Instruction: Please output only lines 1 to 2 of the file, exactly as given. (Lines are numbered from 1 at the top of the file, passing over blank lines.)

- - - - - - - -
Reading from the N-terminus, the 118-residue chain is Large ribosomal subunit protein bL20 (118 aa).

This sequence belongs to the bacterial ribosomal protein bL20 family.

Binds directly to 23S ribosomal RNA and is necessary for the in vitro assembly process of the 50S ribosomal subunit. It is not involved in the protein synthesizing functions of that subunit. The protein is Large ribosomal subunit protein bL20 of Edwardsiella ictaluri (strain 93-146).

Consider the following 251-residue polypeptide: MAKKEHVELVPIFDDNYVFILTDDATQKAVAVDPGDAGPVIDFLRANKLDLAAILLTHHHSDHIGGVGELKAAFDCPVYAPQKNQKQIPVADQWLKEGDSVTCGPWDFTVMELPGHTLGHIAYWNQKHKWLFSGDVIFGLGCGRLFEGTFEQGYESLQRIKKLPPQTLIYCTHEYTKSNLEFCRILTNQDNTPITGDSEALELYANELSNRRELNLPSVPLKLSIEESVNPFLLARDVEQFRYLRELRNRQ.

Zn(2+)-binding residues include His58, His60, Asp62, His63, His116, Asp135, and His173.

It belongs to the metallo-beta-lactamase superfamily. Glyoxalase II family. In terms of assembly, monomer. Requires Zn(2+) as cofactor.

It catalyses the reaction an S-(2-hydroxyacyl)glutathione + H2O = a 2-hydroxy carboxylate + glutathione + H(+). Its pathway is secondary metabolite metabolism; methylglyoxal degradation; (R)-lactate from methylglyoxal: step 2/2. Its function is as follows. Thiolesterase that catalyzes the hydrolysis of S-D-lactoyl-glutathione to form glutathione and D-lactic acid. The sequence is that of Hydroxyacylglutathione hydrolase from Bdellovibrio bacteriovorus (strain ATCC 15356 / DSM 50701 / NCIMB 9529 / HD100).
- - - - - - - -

Reading from the N-terminus, the 118-residue chain is Large ribosomal subunit protein bL20 (118 aa).

This sequence belongs to the bacterial ribosomal protein bL20 family.